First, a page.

In Journal of dentistry ; h5-index 59.0
OBJECTIVES : Convolutional neural networks (CNNs) are increasingly applied for medical image diagnostics. We performed a scoping review, exploring (1) use cases, (2) methodologies and (3) findings of studies applying CNN on dental image material.
SOURCES : Medline via PubMed, IEEE Xplore, arXiv were searched.
STUDY SELECTION : Full-text articles and conference-proceedings reporting CNN application on dental imagery were included.
DATA : Thirty-six studies, published 2015-2019, were included, mainly from four countries (South Korea, United States, Japan, China). Studies focussed on general dentistry (n = 15 studies), cariology (n = 5), endodontics (n = 2), periodontology (n = 3), orthodontics (n = 3), dental radiology (2), forensic dentistry (n = 2) and general medicine (n = 4). Most often, the detection, segmentation or classification of anatomical structures, including teeth (n = 9), jaw bone (n = 2) and skeletal landmarks (n = 4) was performed. Detection of pathologies focused on caries (n = 3). The most commonly used image type were panoramic radiographs (n = 11), followed by periapical radiographs (n = 8), Cone-Beam CT or conventional CT (n = 6). Dataset sizes varied between 10-5,166 images (mean 1,053). Most studies used medical professionals to label the images and constitute the reference test. A large range of outcome metrics was employed, hampering comparisons across studies. A comparison of the CNN performance against an independent test group of dentists was provided by seven studies; most studies found the CNN to perform similar to dentists. Applicability or impact on treatment decision was not assessed at all.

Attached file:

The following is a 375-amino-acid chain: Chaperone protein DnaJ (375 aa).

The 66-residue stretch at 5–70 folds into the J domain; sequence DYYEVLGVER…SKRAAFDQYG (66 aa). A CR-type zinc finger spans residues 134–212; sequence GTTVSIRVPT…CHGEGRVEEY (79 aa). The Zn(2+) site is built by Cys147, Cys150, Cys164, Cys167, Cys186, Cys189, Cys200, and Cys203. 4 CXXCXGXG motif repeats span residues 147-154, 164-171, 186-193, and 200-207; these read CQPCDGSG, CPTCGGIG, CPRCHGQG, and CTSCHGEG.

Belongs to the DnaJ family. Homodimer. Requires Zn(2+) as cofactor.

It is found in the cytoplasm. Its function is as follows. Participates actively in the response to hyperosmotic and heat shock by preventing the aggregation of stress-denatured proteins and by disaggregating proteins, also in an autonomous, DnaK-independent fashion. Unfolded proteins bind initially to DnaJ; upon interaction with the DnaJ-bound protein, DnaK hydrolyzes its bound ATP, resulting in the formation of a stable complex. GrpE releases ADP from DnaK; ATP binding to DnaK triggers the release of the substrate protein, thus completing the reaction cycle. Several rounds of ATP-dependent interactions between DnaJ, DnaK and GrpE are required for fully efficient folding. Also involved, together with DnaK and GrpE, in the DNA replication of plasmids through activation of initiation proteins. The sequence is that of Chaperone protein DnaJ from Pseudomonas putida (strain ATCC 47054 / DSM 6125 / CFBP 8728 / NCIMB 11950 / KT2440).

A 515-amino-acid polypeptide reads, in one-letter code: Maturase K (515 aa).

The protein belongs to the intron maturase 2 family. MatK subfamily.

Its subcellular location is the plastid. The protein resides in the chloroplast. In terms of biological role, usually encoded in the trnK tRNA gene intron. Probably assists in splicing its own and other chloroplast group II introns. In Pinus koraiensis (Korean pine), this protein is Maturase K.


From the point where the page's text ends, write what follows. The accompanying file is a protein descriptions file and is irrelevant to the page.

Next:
CONCLUSIONS : CNNs are increasingly employed for dental image diagnostics in research settings. Their usefulness, safety and generalizability should be demonstrated using more rigorous, replicable and comparable methodology.
CLINICAL SIGNIFICANCE : CNNs may be used in diagnostic-assistance systems, thereby assisting dentists in a more comprehensive, systematic and faster evaluation and documentation of dental images. CNNs may become applicable in routine care; however, prior to that, the dental community should appraise them against the rules of evidence-based practice.
Schwendicke Falk, Golla Tatiana, Dreher Martin, Krois Joachim
Artificial Intelligence, CNNs, Dentistry, Diagnostics, Evidence-based Dentistry, Images